God and the Guru are within you, like the tree that exists within the seed. It requires a congenial climate and suitable soil for the seed to grow into a tree. So also, for the innate Divinity in man to shine forth, we need a congenial environment. The Guru is the one who creates that environment. Apples grow abundantly in Kashmir, because the climate in Kashmir is favourable for apple trees. It is also possible to grow apple trees in Kerala, but they require very careful nursing; and even then, most of the saplings will wither away. Because the climatic conditions in Kerala are not suitable for apple trees, the trees that do manage to survive will only give scanty yield. Just as the climate in Kashmir is suitable for growing apples, a Self-realized Master’s presence is conducive for the spiritual growth of the disciple. The Master creates a suitable atmosphere for awakening the Guru that is dormant in the disciple, so that the disciple realizes his true Self.

Practicability has its place in spirituality just as it has in materialism. It requires a mother to teach a baby how to hold the milk glass, how to put on clothing, etc. Later the child learns to do all this by itself. Similarly, until a sadhak is capable of progressing spiritually by himself, he needs an external guide.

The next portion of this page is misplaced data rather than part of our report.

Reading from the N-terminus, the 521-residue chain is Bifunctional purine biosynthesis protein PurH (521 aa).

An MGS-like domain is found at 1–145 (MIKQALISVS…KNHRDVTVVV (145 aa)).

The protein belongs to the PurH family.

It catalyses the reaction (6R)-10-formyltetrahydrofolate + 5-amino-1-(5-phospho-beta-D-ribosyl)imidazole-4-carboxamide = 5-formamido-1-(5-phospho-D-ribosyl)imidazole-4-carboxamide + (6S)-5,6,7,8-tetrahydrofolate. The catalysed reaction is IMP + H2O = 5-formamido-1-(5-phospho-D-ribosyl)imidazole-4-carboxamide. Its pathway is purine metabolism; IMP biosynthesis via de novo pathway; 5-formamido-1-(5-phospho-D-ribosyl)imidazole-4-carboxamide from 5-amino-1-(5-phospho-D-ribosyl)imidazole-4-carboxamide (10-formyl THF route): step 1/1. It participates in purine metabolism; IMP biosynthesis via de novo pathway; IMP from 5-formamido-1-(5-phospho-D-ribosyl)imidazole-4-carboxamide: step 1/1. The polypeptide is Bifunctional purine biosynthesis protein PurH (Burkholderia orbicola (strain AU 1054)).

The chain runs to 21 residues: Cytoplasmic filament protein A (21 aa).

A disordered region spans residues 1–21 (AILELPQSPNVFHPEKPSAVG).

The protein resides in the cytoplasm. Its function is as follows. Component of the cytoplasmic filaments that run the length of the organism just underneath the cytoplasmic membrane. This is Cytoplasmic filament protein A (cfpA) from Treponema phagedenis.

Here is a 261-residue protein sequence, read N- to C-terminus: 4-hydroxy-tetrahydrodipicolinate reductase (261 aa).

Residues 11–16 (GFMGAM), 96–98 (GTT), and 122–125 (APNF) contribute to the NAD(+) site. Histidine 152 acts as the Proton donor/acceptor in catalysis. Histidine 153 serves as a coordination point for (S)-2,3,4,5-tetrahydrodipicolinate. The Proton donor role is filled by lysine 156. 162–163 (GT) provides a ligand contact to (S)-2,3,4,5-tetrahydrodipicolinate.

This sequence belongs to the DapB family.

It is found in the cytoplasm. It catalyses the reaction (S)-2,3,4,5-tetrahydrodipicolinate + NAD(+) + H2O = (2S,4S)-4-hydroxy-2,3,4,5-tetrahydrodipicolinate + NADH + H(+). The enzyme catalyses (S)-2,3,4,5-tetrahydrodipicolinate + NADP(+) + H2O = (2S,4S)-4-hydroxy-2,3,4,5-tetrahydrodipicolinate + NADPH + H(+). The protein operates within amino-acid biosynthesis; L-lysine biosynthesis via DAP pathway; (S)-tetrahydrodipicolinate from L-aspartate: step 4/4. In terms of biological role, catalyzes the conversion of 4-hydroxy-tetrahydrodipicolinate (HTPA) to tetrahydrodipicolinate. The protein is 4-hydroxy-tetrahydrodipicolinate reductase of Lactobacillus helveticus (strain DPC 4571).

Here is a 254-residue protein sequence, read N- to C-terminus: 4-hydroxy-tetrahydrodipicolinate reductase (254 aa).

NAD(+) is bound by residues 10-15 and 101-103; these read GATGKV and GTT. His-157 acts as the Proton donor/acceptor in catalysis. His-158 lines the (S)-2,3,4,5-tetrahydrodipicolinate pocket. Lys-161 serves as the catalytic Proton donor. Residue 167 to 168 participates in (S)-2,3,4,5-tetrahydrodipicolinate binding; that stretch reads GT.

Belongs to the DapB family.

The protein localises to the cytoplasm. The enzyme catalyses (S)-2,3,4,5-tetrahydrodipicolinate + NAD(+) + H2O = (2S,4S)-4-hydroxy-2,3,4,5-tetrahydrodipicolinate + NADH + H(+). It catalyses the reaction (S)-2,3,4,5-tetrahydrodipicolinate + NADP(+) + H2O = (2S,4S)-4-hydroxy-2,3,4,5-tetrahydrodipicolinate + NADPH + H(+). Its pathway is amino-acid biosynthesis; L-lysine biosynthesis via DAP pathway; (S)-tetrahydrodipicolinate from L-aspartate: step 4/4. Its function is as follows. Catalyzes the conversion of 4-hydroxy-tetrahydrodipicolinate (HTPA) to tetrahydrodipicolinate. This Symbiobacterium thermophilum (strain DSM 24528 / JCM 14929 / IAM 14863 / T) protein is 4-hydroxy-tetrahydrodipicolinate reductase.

People who undertake a journey with the help of a map may nevertheless lose their way and wander about. However, if they have a guide with them, this will not happen. If there is somebody with us who knows the path very well, we won’t lose our way and our journey will be smooth. Even though the Supreme Self is within all of us, as long as we are caught in body-consciousness, we need to have a Guru. Once an aspirant has given up his identification with adjuncts such as the body and mind, there is no longer any need for external help, for then God and the Guru within have awakened.